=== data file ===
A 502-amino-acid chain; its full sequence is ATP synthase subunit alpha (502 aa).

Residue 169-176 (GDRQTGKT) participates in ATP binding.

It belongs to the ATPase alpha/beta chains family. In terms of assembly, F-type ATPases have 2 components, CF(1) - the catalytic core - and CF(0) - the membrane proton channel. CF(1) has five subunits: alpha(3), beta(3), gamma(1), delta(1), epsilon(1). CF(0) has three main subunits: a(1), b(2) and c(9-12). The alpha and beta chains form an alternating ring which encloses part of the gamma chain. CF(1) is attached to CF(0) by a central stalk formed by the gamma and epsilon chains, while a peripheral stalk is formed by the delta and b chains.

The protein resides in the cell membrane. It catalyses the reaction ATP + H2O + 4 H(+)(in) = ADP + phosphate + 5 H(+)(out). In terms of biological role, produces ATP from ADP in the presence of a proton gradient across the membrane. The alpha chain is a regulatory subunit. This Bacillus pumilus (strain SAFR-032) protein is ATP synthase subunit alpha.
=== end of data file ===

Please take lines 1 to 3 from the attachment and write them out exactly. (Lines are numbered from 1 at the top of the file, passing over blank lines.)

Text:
A 502-amino-acid chain; its full sequence is ATP synthase subunit alpha (502 aa).

Residue 169-176 (GDRQTGKT) participates in ATP binding.

It belongs to the ATPase alpha/beta chains family. In terms of assembly, F-type ATPases have 2 components, CF(1) - the catalytic core - and CF(0) - the membrane proton channel. CF(1) has five subunits: alpha(3), beta(3), gamma(1), delta(1), epsilon(1). CF(0) has three main subunits: a(1), b(2) and c(9-12). The alpha and beta chains form an alternating ring which encloses part of the gamma chain. CF(1) is attached to CF(0) by a central stalk formed by the gamma and epsilon chains, while a peripheral stalk is formed by the delta and b chains.